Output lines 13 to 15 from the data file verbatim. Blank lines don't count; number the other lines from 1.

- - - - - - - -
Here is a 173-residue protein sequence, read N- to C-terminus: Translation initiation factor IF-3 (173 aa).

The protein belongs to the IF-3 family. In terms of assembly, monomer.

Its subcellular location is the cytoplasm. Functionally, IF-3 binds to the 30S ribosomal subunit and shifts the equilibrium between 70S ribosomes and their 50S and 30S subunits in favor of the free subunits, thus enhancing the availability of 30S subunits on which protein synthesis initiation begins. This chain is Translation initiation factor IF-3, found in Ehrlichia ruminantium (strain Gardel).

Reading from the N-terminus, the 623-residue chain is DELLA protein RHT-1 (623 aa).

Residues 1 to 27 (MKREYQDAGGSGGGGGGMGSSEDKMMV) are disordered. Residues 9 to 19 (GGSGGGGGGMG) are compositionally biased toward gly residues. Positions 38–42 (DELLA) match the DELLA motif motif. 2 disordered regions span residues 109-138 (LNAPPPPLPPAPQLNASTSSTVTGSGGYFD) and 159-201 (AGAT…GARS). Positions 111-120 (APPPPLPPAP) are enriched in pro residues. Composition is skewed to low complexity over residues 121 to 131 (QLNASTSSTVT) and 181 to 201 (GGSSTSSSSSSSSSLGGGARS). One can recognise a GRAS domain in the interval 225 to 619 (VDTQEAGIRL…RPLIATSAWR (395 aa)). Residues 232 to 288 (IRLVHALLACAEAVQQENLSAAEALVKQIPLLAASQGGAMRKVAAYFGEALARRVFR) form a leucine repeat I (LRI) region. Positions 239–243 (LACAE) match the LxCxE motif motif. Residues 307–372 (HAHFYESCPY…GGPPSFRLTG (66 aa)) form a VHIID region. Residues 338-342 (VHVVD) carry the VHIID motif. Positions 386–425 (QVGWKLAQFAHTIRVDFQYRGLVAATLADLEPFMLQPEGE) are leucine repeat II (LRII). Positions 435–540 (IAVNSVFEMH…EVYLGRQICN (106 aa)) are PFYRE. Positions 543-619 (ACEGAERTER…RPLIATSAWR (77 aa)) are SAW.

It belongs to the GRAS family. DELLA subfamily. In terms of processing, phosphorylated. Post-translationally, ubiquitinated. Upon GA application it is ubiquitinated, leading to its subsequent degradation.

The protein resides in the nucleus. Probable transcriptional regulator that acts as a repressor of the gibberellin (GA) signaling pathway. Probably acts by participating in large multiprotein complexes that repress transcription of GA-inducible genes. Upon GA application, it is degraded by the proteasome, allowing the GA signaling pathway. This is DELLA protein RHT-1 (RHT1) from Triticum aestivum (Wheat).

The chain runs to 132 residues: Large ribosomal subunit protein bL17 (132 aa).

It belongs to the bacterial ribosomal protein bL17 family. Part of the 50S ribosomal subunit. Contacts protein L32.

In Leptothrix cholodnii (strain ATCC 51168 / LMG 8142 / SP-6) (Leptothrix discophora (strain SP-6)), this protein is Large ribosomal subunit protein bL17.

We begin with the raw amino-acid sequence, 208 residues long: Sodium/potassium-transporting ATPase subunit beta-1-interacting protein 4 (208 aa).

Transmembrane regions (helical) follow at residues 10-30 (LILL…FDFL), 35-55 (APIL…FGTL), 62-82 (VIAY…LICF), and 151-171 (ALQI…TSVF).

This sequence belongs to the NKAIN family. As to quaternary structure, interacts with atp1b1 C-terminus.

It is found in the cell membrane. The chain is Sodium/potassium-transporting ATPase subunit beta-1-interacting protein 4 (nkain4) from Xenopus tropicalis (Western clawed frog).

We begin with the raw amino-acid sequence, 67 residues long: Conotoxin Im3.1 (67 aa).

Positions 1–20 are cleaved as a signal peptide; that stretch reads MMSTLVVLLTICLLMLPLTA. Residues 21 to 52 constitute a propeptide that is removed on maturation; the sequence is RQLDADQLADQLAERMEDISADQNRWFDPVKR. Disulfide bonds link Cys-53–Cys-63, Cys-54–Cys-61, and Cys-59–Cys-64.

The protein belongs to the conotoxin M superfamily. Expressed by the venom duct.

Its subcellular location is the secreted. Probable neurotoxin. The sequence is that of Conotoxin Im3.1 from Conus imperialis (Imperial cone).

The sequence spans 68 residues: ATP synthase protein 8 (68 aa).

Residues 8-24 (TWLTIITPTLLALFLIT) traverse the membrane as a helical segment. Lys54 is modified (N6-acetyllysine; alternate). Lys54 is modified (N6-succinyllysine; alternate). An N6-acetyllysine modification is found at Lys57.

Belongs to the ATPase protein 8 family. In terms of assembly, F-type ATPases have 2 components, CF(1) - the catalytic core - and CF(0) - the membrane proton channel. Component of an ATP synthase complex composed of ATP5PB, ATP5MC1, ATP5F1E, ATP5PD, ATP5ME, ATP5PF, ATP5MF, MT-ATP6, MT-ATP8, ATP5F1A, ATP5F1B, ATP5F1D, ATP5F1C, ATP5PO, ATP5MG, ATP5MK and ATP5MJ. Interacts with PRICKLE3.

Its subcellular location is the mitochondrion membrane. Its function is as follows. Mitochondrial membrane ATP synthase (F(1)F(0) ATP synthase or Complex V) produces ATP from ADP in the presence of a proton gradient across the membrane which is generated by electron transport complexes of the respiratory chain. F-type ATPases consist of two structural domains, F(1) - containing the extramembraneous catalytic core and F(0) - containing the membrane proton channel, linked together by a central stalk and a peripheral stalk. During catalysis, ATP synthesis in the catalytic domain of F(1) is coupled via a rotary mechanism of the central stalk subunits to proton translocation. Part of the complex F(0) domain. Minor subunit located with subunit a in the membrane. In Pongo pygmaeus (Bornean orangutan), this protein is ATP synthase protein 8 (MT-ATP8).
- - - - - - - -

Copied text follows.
This sequence belongs to the NKAIN family. As to quaternary structure, interacts with atp1b1 C-terminus.

It is found in the cell membrane. The chain is Sodium/potassium-transporting ATPase subunit beta-1-interacting protein 4 (nkain4) from Xenopus tropicalis (Western clawed frog).

We begin with the raw amino-acid sequence, 67 residues long: Conotoxin Im3.1 (67 aa).